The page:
Ever feel out of Balance? In a culture with too many choices, too many demands, and too much to possibly do, it’s a very common experience. Balance is something many people say they want, I think mostly because feeling out of Balance is so uncomfortable. Roller coasters are okay, for some people, sometimes, but only when we choose to take those wild rides. So it makes sense that life would be much better if we were always standing on firm ground, right?
If life doesn’t move, it isn’t life, and when we want things to change, we need to take some risk. We should always be prepared to take a ride.
Google images for “Balance” or “Balanced life” and the most common pictures you’ll see are tipped scales, pie charts, and piles of rocks. To me, these images imply that Balance is a static state of equilibrium, which, by definition, is exactly what Balance means. But when you have lit the fire to make more of your life, Balance means something completely different. Balance is not a static state you ever achieve.
So, what is Balance?
There was one distinct moment when I learned what Balance is. As a wrestler in high school I built up a fair amount of confidence in my own abilities as a little dude who could take on guys much bigger and more muscly that I. This peaked at the point when, at 15 years of age and 120 pounds, I threw my father, who was scrappy himself and much bigger and more muscly, over my back and into a coffee table. I felt pretty powerful (and apologetic).
That’s why, when the instructor of my beginning t’ai chi class asked me to try to push him over, I had no doubt I could. Facing him, my hands on his arms, my knees bent a bit, I gave him a shove. To my surprise his arms seemed to melt away like they weren’t attached to him. His feet didn’t even move.
He smiled gently. “Come on, now. I can take it. I thought you were a wrestler.”
We were surrounded by other curious students. I was clearly the jock of the bunch, so in my role as athlete representative I got serious, lowered into my wrestling stance, placed my hands strategically on his chest and hip and lunged. Like diving off a dock into a lake my body went horizontal and the world around me came free from all resistance in a brief moment of silence.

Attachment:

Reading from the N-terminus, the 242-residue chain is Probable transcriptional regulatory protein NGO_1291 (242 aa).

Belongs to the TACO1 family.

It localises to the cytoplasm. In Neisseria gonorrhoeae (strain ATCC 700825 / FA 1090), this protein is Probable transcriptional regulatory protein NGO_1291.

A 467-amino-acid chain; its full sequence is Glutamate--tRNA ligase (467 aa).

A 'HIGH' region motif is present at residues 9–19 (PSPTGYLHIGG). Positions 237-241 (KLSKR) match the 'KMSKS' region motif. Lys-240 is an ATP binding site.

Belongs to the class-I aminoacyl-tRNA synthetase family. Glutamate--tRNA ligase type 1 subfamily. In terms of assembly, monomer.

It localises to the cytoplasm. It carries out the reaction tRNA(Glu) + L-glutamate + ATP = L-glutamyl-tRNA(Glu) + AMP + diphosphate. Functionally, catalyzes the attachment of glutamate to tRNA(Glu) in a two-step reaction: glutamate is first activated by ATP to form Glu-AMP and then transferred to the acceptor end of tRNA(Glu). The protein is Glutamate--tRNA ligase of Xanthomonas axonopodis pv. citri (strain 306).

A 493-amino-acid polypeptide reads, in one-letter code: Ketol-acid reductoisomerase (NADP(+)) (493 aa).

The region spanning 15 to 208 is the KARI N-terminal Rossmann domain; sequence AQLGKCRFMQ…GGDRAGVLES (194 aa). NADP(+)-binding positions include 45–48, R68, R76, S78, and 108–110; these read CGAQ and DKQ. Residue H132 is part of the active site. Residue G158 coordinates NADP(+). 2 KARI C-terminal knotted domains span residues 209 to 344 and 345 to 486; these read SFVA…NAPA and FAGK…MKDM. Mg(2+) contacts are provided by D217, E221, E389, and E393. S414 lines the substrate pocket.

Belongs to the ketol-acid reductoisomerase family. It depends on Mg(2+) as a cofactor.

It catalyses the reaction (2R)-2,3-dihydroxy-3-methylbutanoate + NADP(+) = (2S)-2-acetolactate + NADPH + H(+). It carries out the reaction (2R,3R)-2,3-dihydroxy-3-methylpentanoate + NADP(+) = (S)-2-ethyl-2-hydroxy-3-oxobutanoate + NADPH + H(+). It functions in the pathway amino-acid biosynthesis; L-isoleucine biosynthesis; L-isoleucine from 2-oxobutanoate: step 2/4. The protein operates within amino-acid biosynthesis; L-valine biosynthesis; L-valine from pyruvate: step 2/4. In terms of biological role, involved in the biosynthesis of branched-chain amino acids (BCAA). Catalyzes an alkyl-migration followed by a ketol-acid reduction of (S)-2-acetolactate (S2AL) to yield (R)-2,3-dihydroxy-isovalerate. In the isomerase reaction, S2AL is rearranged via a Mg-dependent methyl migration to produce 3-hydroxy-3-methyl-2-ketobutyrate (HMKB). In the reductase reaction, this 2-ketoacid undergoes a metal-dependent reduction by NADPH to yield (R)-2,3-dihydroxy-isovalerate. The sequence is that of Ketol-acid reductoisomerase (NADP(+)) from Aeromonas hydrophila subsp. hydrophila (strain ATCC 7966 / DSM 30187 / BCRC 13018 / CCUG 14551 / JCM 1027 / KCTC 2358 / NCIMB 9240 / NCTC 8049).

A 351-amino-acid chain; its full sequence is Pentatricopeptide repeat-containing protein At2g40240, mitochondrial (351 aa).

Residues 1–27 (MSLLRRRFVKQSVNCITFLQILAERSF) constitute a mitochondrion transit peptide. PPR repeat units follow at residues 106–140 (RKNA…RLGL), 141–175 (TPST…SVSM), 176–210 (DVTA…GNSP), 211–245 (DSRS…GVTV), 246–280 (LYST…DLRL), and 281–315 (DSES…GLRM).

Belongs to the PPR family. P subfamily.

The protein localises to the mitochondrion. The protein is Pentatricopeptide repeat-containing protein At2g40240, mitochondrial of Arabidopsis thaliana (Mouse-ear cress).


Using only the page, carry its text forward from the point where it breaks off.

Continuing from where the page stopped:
Then I hit the floor, bewildered and giddy.
The instructor helped me up as my brain tried to make sense of what happened. It was like trying to push air. From all I could tell he had turned into a ghost. My hands were on the surface of his body, but I had never come close to moving his center. How could he possibly avoid what I thought was a skillful attack?
By the time I met Martin Inn he had been practicing T’ai Chi for 25 years. I studied with him 3 times a week for the next 10 years, and not once did I come close to pushing him off Balance. Twenty years later my T’ai Chi is faded and rusty. I wouldn’t think of challenging him; still, the ideal of Balance resonates more clearly than ever. Here it is:
Balance is reflected in your responsiveness to change.
To learn Balance:
- Learn how to listen.
- Yield to reality.
- Go for what’s most important, the center.
- Be responsive to the changes around you.
If Balance is based in your ability to respond to the changing world around you, then Balance must change as your situation changes. You will never achieve Balance, that static state of equilibrium, but, as an ideal, Balance is something to strive for. Learning how to stay focused and responsive in times of stress is a practice that will serve you forever.
If you never arrive at the ideal, why try?
It’s simple, trying and failing and learning and building your Balance skills have tremendous benefits. Taking action with focused intention, and the ability to respond lets you do a lot, like:
- Pick up and go!
- Slow down and enjoy.
- Eat that cake.
- Fall in love.
- Know when to move on.
- Take that hill.
- Dig in.
- Die in peace.
- Live rich.
Balance is one of my highest ideals. In my course Ten Lessons for Designing a Balanced Life, I teach fundamental Balance skills. I try to make Balance my way of life: rising to challenges, frequently failing, always trying to learn, always trying to respond with clarity to the changing world around me.
So, what images come to mind now?